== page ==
It is believed that the true incidence of fecal and urinary incontinence is unknown because both are underreported. In the U.S., FI is estimated to have an incidence of about 10% and urinary incontinence has an incidence of about 20%. One study in Spain showed a urinary incontinence rate of 50% and a pelvic organ prolapse rate of 40%, though only 10% of women reported symptoms. At three months postpartum, the rate of urinary incontinence after being in active labor for two hours is double that of being in labor for less than 60 minutes, and is higher overall in vaginal delivery than in C-section. I will tell you, not a single one of my OBs mentioned that fact in any of my prenatal visits. My wife often says, Would it have made a difference? And I reluctantly respond, No, I would’ve still given birth vaginally. Would I have kept pushing for six hours? I don’t know. Even though the doctor came in the next morning and said, Oh, so you’re the one who pushed for six hours! I didn’t get a medal for it; I did get an amazing daughter, though. I have spoken to many of my friends who have had babies in the past two years, and none of them reported a discussion about pelvic floor dysfunction in their prenatal visits, and all of them have some symptoms of pelvic organ prolapse that they’re managing with a hodgepodge of PT and medications. The quality of life is significantly further impacted with third or fourth-degree perineal lacerations. Isn’t that wild?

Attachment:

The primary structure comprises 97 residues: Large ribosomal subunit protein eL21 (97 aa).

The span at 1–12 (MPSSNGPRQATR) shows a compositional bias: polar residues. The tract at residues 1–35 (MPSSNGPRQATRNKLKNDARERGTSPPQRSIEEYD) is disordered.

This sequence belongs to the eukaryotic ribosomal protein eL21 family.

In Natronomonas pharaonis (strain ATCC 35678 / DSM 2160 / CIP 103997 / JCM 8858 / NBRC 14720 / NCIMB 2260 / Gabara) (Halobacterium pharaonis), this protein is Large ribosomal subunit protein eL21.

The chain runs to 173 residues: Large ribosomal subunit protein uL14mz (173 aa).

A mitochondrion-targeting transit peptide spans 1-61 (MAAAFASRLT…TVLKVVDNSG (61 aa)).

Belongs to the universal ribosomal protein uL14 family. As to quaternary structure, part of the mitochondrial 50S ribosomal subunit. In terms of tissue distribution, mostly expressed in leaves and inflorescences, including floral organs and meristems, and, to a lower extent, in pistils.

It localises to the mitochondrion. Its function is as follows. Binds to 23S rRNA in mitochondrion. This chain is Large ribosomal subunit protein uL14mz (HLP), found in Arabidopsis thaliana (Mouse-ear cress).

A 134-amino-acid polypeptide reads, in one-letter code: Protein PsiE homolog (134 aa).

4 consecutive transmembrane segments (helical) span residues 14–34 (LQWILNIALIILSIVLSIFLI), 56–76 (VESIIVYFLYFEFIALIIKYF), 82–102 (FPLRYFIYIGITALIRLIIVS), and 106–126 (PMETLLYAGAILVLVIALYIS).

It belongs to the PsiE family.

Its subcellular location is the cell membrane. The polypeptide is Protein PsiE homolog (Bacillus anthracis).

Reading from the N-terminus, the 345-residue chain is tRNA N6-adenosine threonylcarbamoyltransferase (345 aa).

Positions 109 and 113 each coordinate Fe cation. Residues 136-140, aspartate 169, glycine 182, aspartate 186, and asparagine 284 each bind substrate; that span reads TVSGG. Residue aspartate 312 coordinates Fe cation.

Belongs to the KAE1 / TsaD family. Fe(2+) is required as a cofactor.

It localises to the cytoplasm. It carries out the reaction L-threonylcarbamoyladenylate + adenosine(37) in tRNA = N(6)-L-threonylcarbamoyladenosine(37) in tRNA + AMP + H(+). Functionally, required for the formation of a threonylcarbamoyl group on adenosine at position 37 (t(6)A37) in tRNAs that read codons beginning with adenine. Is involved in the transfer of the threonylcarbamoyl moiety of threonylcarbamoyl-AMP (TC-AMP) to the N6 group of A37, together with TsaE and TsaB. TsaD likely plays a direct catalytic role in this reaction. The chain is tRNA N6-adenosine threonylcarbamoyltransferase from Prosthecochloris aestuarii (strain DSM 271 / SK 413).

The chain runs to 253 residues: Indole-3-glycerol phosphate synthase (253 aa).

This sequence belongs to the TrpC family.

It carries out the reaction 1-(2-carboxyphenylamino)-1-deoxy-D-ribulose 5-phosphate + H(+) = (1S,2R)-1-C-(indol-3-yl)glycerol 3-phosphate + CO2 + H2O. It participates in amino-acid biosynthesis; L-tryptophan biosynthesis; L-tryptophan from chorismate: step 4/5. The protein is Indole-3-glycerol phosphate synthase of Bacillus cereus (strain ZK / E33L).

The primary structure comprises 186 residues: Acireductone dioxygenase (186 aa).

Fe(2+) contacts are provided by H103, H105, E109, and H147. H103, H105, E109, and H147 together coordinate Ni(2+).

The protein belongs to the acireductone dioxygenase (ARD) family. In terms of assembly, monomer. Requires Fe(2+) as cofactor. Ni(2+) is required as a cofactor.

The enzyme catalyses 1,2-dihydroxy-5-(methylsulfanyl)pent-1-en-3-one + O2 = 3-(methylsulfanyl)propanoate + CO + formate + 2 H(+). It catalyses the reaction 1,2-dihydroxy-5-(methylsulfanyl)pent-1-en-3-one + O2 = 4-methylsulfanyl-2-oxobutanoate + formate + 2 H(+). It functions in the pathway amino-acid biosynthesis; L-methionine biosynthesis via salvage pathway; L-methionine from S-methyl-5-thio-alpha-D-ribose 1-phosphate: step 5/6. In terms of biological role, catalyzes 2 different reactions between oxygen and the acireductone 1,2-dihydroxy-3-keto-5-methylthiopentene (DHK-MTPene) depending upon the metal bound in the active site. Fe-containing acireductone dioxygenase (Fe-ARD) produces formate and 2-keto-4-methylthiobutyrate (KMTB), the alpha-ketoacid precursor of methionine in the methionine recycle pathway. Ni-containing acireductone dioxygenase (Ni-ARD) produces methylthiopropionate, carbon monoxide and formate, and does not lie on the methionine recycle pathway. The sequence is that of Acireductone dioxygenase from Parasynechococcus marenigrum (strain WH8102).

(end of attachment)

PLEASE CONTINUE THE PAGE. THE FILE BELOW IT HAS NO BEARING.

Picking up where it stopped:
Women are overrepresented when it comes to specializing in pelvic floor disorders, and probably not coincidentally. Maybe it’s because we know these problems exist, having experienced one or two ourselves. I’m using childbirth as an example because it is by far the most common cause, but also the one most commonly ignored. But these problems aren’t limited to women. Men have pelvic floor dysfunction due to trauma, inappropriate bowel habits, or spine disease, but men with iatrogenic sphincter injuries or radiation are more likely to seek medical attention. I find that unless someone has dealt with it personally, either as a clinician or patient, pelvic floor dysfunction is often not at the top of a differential diagnosis, even though it has far-ranging effects. There is also an element where both physician and patient may be embarrassed or not know how to discuss pelvic floor dysfunction. I mean, how many people want to talk about pooping their pants or wetting their bed?